Thursday, October 30, 2008

40s cartoons - McKimson and our Dads

McKimson understands humanity - not in all its layers and subtleties, but in its basest elements. He knows what's funny about our basic urges.Some critics may think this is low-class and too simple and I would disagree with that. Most cartoons miss human nature altogether. They not only don't catch the "subtleties" and varieties of human nature - they don't even see the basic truthful essentials of human motivation. The fact that McKimson can milk so much entertainment from man's most primitive qualities puts him way ahead of the vast sea of animators past and present.
Animation has a few formula styles, but most of them lack a basic ability to observe anything from the real world and add it to the potential magic of cartoons. These 2 qualities - realism in character motivation and wild imaginative fancy are the 2 hardest things to achieve in animation. McKimson is slim on the wild fancy, but is strong on the realism - the recognizable human motivations that we can easily identify with.
Disney cartoons are completely abstracted from human motivation or character. Walt created a small handful of simple animated stereotyped characters. Other animators who are Disney fans will continue copying these naive unrealistic character types in fully animated features probably forever. They get all their ideas not from observation of life or their own imaginations, but from other Disney films - or now from Pixar films, the successor to Disney.So-called "realistic" cartoons - prime time cartoons that wish to be compared to live-action sitcoms miss a true observation of humanity in another way. Their characters don't act, talk, move or portray any normal recognizable human characteristics. They move like zombies and speak like cartoon-writers, who have little in common with actual people.So back to the infinitely superior McKimson characters.
Watching his cartoons is like when you were a kid listening to your Dad and his friends playing poker.
They are all yelling at each other, shoving, calling each other stupid and laughing uproariously at each others' misfortunes.
You are witnessing a strange and compelling demonstration of grown up maleness in its rawest form.Not only does McKimson understand men conceptually; he and his team have crazy skills in bringing the characters to life on the screen.
McKimson's solid poses and careful timing gives his actions and abuse a ton of power and humor. This isn't something that just any animators or directors can do.

McKimson was the absolute best at it. None of his actions are arbitrary or culled from stock animation techniques. He doesn't randomly use tons of overlapping action or too much squash and stretch just for the sake of it, like Disney animators tend to do.His animation and timing is thought out and executed to give the story, characters and actions clarity, humor and power.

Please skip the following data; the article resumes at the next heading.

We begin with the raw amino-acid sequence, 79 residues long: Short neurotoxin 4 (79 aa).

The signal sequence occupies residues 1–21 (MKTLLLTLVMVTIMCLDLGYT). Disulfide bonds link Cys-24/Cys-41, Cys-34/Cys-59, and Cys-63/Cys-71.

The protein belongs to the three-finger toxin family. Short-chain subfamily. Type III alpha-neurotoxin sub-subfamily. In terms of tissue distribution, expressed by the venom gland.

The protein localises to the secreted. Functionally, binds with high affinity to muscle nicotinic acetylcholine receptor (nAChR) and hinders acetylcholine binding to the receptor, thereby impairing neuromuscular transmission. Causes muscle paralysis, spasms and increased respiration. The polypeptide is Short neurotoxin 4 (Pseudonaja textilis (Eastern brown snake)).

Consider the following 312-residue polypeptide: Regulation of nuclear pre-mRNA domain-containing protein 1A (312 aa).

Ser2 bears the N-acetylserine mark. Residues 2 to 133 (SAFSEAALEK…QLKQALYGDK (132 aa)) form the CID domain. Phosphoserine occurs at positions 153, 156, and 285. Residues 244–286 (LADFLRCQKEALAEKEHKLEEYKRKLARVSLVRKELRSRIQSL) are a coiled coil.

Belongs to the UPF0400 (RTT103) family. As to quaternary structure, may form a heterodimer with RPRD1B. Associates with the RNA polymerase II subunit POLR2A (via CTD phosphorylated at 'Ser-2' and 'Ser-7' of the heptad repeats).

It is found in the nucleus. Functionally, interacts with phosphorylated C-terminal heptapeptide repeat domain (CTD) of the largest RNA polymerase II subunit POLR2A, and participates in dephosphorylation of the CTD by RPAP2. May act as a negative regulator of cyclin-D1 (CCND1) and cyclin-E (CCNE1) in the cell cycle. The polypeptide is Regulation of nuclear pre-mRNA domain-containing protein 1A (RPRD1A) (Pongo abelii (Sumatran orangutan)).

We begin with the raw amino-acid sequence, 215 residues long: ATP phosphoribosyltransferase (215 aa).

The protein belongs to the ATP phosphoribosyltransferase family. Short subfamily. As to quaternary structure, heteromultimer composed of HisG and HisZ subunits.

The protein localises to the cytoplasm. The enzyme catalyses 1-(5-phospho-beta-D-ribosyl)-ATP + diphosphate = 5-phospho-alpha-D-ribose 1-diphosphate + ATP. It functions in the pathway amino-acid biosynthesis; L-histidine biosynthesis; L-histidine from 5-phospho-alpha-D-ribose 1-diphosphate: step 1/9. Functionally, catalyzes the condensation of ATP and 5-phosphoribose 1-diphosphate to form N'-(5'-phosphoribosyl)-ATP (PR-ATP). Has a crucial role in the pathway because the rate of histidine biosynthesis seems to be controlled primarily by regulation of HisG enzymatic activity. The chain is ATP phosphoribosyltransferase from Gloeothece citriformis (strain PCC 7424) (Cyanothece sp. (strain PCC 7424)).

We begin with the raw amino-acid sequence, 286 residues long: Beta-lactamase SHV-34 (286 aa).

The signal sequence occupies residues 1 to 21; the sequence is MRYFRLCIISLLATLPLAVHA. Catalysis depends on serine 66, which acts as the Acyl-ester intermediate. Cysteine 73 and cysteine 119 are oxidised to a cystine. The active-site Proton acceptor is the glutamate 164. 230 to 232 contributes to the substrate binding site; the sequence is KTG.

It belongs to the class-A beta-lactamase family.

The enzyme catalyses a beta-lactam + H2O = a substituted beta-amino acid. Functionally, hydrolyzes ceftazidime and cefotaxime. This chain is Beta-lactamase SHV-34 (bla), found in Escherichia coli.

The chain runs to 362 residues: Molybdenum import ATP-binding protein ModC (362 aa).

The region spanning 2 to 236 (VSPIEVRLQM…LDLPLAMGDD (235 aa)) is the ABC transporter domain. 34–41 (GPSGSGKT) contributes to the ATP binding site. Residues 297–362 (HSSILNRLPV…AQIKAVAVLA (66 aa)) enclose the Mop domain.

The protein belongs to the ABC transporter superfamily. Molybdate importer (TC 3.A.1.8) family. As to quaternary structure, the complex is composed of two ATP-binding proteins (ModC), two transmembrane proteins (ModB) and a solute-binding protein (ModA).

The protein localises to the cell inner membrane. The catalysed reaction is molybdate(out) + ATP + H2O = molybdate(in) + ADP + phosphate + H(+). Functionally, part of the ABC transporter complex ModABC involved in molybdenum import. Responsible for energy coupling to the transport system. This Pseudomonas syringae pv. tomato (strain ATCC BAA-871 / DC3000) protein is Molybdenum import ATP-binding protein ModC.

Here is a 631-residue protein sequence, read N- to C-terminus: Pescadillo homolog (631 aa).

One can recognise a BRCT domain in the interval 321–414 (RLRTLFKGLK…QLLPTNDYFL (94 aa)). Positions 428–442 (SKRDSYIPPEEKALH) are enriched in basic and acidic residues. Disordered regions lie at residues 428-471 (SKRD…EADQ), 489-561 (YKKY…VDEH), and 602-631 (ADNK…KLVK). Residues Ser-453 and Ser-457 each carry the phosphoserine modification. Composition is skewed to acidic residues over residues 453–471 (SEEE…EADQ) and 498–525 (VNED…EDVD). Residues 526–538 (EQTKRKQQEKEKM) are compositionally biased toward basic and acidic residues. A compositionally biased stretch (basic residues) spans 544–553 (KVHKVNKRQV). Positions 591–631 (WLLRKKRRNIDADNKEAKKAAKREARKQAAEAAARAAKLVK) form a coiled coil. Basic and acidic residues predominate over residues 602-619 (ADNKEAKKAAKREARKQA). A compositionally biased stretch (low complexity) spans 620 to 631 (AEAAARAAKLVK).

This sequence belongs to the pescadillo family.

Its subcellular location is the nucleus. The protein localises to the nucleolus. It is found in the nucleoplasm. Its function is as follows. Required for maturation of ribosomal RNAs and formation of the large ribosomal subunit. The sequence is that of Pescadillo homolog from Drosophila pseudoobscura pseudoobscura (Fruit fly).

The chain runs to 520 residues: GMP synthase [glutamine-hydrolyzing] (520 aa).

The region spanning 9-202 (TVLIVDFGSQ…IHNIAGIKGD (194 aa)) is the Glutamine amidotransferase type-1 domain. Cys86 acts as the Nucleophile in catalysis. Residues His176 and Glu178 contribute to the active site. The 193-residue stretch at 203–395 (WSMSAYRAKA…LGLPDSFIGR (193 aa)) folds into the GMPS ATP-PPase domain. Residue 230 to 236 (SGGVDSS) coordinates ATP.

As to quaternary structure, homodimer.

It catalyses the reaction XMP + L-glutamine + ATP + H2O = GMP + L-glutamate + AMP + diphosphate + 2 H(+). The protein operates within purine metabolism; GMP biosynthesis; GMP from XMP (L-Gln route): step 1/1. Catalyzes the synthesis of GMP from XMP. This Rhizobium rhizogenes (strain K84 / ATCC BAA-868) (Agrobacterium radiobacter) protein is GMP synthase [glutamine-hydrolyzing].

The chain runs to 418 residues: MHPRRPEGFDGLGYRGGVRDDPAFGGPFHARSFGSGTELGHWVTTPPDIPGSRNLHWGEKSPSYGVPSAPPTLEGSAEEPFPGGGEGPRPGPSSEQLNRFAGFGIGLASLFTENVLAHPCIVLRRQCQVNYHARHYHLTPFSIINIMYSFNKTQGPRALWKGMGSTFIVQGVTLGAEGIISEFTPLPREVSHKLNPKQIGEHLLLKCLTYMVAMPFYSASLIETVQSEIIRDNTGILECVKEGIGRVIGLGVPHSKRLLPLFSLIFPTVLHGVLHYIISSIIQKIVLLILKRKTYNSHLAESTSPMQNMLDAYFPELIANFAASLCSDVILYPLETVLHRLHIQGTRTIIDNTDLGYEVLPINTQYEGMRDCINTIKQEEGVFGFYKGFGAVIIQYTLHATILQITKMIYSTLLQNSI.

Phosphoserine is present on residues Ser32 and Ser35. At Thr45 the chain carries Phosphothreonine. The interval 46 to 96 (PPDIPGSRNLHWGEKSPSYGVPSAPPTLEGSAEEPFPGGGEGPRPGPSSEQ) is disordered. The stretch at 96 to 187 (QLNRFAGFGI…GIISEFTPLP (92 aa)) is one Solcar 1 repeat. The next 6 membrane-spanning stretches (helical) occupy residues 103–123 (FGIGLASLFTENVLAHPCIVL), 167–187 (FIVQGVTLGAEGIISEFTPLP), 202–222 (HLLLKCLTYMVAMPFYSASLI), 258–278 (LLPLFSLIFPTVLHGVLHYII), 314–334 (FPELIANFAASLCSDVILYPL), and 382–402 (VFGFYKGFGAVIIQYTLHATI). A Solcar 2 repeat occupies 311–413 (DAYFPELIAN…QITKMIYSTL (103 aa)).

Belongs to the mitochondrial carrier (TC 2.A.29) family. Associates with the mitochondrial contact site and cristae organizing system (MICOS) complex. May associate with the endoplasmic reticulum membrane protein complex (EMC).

Every time I see this scene I laugh out loud because of how true and expert it is.



Kali Fontecchio said...

"he and his team have crazy skills in bringing the characters to life"

Crazy skills yo, haha!

Raw maleness sounds scary, like the stuff wars are made out of. He's unabashedly human, er I mean cock-y.

Nicol3 said...


I've always seen many pinches of my own father in Foghorn; except Dad is a lot more loud. Cops tend to be that way.

Just his sneeze could scare a bear out of hibernation.

trevor said...

Watching that video clip in slomo and looking at the animation drawings versus the layout poses ( maybe a few frames apiece ), I wonder:

Did McKimson do all of his own layouts like Chuck did, or did he have a layout man like Tom McKimson was for Clampett?

I'm guessing it's the former, because if you can do model sheets and character designs ( not to mention inventing the studio's drawing style as they say ), chances are you can do your own layouts.

The other thing I noticed watching that over and over in fast versus slomo, I thought about 1s versus 2s. I wonder if there's any scientific proof that cartoons work better in 2s and feature animation works better in 1s. ( Are the Goofy shorts 1s or 2s? )

I think this kind of super cartoony action works partly because 2s creates a false strobe effect adding to the energy as it falls on the eye.

Anyway, I really love these McKimson posts you've been doing, John, and thanks for showcasing his very best directorial work and breaking it down so eloquently as to what he is doing right.

My dad loves him too.

- trevor.

Mellanumi said...


Seems the general direction of most art these days, from film to animation to music, is to replicate "styles" as opposed to being true observers and expressors of the wide world around us. Your observation points out why I felt Warners Cartoons always had a robustness to them that left me fulfilled as a child, and seemed to explain the world to me in a way that Aesops Fables did back in the day. What ever happened to the concept of personality? Is everything these days slick and polished homogeneity? Performers are to capture truth through emotion and feeling, whatever their media may be. I'm not a fatalist though. I think cookie cutter art -- as banal as it may be -- is necessary so stars can shine brighter.

Mr. Semaj said...

Hey, yesterday was your dad's birthday, wasn't it?

Jamie Gallant said...

Great stuff

Zoran Taylor said...

My Dad just happens to be something of a misfit himself, so he's not much like this at all. His own "everyone is an idiot" assertions are somewhat credible, because he could actually sorta pass himself off as an intellectual based on what he really knows. On the other hand he despises pretension and cliche. On the other other hand, he's an actor, speechwriter, "PR coach", stock market whiz - "This recession has been staring us in the face for five years! Now FINALLY it's happening and people are asking why?"- So yeah, a pretty contradictory set of ideas and prejudices right there. However, my MOTHER (yes, my Mother!) has a bit of Leghornian agression and, as Kali beautifully put it, "COCKiness" in her. She's the one who tells me which of my friends are flaky, which are obviously jealous of me for being well-adjusted, etc. She still calls my sixth-grade teacher a "shithead". I argue about it, but I love her for having the guts to say stuff like that. And to think that such an acidic wit could also be an outstandingly sympathetic learning disability assistant - some of the kids at that school would be just hopeless without her. So I guess I have very unusual parents. Good thing my EXTENDED family is such a fruit salad of cliches: the control freak, the gloomy old european transplant who's waiting to die, uh......the dead people.....that's "reality", I guess.